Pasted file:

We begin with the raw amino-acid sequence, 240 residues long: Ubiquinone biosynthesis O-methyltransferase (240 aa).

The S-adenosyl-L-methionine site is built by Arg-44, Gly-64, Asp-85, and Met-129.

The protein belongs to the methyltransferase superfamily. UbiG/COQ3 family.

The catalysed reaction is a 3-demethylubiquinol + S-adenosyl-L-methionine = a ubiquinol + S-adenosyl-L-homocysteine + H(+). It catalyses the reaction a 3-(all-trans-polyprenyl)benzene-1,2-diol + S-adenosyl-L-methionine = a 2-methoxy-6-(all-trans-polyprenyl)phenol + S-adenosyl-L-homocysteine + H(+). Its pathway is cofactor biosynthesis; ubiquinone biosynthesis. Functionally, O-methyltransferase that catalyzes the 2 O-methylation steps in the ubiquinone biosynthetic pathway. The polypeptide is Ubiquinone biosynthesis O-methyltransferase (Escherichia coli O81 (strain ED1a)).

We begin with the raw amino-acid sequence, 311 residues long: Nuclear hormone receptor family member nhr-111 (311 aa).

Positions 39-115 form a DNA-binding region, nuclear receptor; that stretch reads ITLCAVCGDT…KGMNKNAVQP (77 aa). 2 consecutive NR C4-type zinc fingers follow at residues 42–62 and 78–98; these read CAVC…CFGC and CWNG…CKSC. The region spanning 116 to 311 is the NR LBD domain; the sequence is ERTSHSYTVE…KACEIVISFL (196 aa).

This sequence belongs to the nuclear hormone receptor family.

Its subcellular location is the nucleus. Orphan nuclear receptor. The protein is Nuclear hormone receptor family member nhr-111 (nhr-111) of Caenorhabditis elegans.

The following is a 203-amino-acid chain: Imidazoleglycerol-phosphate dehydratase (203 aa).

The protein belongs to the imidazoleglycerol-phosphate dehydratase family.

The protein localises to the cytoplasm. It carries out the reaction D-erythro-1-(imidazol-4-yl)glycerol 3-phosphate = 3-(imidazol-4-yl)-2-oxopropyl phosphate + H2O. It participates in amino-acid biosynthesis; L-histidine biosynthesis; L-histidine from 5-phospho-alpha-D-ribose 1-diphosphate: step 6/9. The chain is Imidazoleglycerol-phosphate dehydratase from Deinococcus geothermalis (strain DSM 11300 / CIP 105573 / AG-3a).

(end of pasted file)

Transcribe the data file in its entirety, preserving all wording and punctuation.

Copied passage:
We begin with the raw amino-acid sequence, 240 residues long: Ubiquinone biosynthesis O-methyltransferase (240 aa).

The S-adenosyl-L-methionine site is built by Arg-44, Gly-64, Asp-85, and Met-129.

The protein belongs to the methyltransferase superfamily. UbiG/COQ3 family.

The catalysed reaction is a 3-demethylubiquinol + S-adenosyl-L-methionine = a ubiquinol + S-adenosyl-L-homocysteine + H(+). It catalyses the reaction a 3-(all-trans-polyprenyl)benzene-1,2-diol + S-adenosyl-L-methionine = a 2-methoxy-6-(all-trans-polyprenyl)phenol + S-adenosyl-L-homocysteine + H(+). Its pathway is cofactor biosynthesis; ubiquinone biosynthesis. Functionally, O-methyltransferase that catalyzes the 2 O-methylation steps in the ubiquinone biosynthetic pathway. The polypeptide is Ubiquinone biosynthesis O-methyltransferase (Escherichia coli O81 (strain ED1a)).

We begin with the raw amino-acid sequence, 311 residues long: Nuclear hormone receptor family member nhr-111 (311 aa).

Positions 39-115 form a DNA-binding region, nuclear receptor; that stretch reads ITLCAVCGDT…KGMNKNAVQP (77 aa). 2 consecutive NR C4-type zinc fingers follow at residues 42–62 and 78–98; these read CAVC…CFGC and CWNG…CKSC. The region spanning 116 to 311 is the NR LBD domain; the sequence is ERTSHSYTVE…KACEIVISFL (196 aa).

This sequence belongs to the nuclear hormone receptor family.

Its subcellular location is the nucleus. Orphan nuclear receptor. The protein is Nuclear hormone receptor family member nhr-111 (nhr-111) of Caenorhabditis elegans.

The following is a 203-amino-acid chain: Imidazoleglycerol-phosphate dehydratase (203 aa).

The protein belongs to the imidazoleglycerol-phosphate dehydratase family.

The protein localises to the cytoplasm. It carries out the reaction D-erythro-1-(imidazol-4-yl)glycerol 3-phosphate = 3-(imidazol-4-yl)-2-oxopropyl phosphate + H2O. It participates in amino-acid biosynthesis; L-histidine biosynthesis; L-histidine from 5-phospho-alpha-D-ribose 1-diphosphate: step 6/9. The chain is Imidazoleglycerol-phosphate dehydratase from Deinococcus geothermalis (strain DSM 11300 / CIP 105573 / AG-3a).